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Commonwealth v. Telcinord

Appeals Court of Massachusetts, Norfolk

October 17, 2018

COMMONWEALTH
v.
ELISABETH TELCINORD.

          Heard: February 7, 2018.

         Complaint received and sworn to in the Quincy Division of the District Court Department on August 5, 2016.

         The case was heard by Mark S. Coven, J.

          Meredith Shih for the defendant.

          Marguerite T. Grant, Assistant District Attorney (Sean P. Riley, Assistant District Attorney, also present) for the Commonwealth.

          Present: Trainor, Blake, & Lemire, JJ.

          TRAINOR, J.

         After a jury trial in the Quincy Division of the District Court Department, the defendant, Elisabeth Telcinord, was convicted on a criminal complaint charging her with one count of violating an abuse prevention order pursuant to G. L. c. 209A, § 7.[1] On appeal, the defendant argues that (1) there was insufficient evidence that she violated the stay-away provision of the order; (2) the judge's instruction to the jury to use their common understanding of the phrase "stay away from the plaintiff's residence" when the jury asked for a legal definition was error; and (3) testimony about the defendant's arrest created a substantial risk of a miscarriage of justice. We affirm the judgment.

         On August 3, 2016, the Brockton Division of the District Court Department issued a G. L. c. 209A abuse prevention order directing the defendant to stay at least fifty yards away from the victim, not contact him, stay away from his workplace, and stay away from his residence located at 13 Hall Street in Randolph.[2]

         At 8:15 P.M. on August 4, 2016, a Brockton police officer served the defendant with a copy of the c. 209A order in hand. At about 3 A.M. on August 5, 2016, a Randolph police officer was dispatched to Hall Street. The officer drove on North Main Street, turned onto Hall Street, and parked his marked cruiser at 15 Hall Street.[3]

         The officer observed two vehicles drive onto Hall Street from North Main Street. The first vehicle was driven by a man, later identified as the victim and the subject of the abuse prevention order. The second vehicle was operated by the defendant and was traveling about three car lengths behind the victim's vehicle. As the vehicles approached the cruiser, the defendant pulled her vehicle over to the right side of the street and stopped. The victim stopped his vehicle in front of the cruiser and got out to speak to the officer, who described the victim as "upset." The officer thereafter drove his cruiser back to the defendant's vehicle to speak with her.[4]

         The defendant told the officer that "she thought that she was in compliance with the order by the distance she was away from the [victim's] house." She also said that she was married to the victim, and admitted that she was following him; she was trying to deal with a family issue involving the victim having contacted her father. The officer described the defendant as "upset." The officer spoke again with the victim, who was still upset, and then returned to the defendant's vehicle and arrested her. She identified herself by name, birthdate, and address at the booking.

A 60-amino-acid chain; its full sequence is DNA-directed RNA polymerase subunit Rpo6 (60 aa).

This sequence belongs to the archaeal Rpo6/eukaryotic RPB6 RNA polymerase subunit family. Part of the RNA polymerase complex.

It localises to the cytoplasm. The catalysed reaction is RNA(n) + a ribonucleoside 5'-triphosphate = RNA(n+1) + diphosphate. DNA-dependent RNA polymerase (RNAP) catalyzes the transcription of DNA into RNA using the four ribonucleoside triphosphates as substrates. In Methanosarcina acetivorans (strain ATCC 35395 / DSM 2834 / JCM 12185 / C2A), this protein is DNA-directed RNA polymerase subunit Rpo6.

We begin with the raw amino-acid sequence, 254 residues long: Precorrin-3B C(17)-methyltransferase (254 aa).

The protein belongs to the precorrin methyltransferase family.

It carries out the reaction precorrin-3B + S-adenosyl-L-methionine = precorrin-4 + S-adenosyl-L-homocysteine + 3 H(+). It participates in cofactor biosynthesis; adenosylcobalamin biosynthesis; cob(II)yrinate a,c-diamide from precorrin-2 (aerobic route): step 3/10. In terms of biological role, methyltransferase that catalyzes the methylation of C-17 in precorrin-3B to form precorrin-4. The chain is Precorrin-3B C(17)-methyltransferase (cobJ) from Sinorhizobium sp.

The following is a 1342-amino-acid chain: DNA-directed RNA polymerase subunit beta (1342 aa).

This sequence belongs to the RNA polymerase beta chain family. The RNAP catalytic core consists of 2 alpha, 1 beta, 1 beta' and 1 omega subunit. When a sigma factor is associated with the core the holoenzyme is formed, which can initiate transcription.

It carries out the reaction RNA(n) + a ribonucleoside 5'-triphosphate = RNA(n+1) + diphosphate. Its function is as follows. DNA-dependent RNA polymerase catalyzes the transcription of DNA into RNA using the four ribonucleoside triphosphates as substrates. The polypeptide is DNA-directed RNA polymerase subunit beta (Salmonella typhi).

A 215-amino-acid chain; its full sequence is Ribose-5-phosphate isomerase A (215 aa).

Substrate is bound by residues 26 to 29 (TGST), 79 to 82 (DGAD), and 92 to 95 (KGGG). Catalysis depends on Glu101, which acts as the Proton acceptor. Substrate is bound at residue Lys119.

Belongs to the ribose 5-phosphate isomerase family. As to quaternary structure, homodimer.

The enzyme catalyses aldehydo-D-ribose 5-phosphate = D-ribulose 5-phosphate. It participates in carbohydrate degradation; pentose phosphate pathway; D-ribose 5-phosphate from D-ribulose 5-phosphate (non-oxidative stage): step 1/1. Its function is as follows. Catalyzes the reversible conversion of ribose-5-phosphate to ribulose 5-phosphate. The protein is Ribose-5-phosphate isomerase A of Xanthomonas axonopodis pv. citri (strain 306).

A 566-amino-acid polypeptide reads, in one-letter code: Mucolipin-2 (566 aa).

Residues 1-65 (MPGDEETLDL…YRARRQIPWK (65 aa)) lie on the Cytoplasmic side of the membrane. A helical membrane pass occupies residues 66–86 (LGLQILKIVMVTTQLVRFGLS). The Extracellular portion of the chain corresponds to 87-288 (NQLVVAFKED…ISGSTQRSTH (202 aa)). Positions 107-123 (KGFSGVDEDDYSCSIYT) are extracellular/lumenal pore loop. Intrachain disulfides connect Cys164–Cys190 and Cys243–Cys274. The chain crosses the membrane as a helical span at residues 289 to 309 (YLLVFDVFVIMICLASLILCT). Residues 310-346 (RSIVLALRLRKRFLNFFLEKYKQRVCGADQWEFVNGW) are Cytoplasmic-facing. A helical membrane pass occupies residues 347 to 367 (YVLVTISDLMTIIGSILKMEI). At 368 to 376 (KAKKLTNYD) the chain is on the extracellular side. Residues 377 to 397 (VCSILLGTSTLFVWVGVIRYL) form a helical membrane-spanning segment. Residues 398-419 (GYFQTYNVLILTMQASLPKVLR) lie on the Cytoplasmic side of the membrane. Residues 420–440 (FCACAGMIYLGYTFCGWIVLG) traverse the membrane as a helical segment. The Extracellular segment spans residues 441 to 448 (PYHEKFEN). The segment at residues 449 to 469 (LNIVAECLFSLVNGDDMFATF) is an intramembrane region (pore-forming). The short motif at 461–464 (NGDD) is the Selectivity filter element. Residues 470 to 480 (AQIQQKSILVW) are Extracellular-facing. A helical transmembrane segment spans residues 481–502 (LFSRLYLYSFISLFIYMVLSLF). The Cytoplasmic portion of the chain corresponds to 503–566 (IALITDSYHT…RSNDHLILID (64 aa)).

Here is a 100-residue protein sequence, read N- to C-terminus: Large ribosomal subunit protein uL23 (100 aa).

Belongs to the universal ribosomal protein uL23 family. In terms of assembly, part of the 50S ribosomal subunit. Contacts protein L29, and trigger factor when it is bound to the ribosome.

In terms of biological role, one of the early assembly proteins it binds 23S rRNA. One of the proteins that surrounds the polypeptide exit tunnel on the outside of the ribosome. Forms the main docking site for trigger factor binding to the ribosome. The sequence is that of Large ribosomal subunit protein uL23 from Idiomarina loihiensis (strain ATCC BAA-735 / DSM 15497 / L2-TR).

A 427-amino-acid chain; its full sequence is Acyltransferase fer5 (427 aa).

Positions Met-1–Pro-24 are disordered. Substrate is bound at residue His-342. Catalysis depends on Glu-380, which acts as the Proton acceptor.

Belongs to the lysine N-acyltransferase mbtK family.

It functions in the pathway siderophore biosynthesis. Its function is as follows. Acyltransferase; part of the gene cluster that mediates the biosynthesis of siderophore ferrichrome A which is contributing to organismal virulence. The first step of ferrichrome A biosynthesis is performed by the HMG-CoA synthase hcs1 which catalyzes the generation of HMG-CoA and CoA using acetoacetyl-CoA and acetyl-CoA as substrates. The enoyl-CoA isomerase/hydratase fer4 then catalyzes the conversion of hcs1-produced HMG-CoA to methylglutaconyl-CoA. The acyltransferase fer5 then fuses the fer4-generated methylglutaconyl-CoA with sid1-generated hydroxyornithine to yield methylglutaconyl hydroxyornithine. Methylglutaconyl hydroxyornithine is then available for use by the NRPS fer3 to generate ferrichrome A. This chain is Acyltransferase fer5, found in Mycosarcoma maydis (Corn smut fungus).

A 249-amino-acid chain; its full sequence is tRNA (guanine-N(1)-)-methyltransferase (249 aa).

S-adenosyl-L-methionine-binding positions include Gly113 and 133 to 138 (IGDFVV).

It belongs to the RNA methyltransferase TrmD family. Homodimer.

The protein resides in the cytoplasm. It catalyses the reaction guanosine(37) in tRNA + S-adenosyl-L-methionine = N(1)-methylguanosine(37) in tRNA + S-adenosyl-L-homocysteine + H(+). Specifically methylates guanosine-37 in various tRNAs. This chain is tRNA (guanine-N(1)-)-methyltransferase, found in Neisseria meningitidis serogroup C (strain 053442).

Discussion.

         1. Statutory framework.

         The Legislature enacted G. L. c. 209A in 1978. The original version of G. L. c. 209A, § 7, criminalized only a defendant's violation of an order to "refrain from abus[e]" or "vacate the household." See St. 1983, c. 678, § 5. In 1990, the Supreme Judicial Court considered the question whether a trial court judge's order requiring the defendant to "leave and remain away from the [marital household]" was authorized under the statute, because the statute, at that time, only contained the provision to "vacate forthwith the household." Commonwealth v. Gordon, 407 Mass. 340, 344-345 (1990). The defendant argued that the order could only be violated by failing to vacate the household, and not by his returning to visit it. Id. at 345-346. The court concluded that the defendant had misconstrued the purpose and scope of the term "vacate" as used in G. L. c. 209A.[5]'[6] Id. at 346-348.

         The court proceeded to elaborate on the harm that the Legislature was attempting to prevent, and why it was essential that the defendant be required to stay away from the residence and workplace of the victim.

"An order to 'vacate the household' . . . creates a haven for the abused party in which no further abuse need be feared and provides a temporary, partial separation of the abused and abusive party, thereby leaving fewer opportunities for abusive contact.
"Were we to adopt the defendant's definition of 'vacate,' an abusive party, having surrendered occupancy of the household, would be free to return to the house at will. The abused party would have no ability to lessen the abusive party's prerogative to initiate contact and could expect no refuge from the possibility of further abuse. That the Legislature intended the word 'vacate' to include the concept of 'remain away' is demonstrated by the authority of a judge to issue a 'vacate' order for a period of one year. G. L. c. 209A, § 3 (b) . "

Id. at 347.

         The Gordon court read into the statutory language the requirement that the defendant not only vacate the residence but also remain away from it. The Legislature responded by amending the statute and making the court's interpretation explicit in the statutory language. See note 5, supra. The purpose of this interpretation, significantly, is the recognition of the core purpose of an ...


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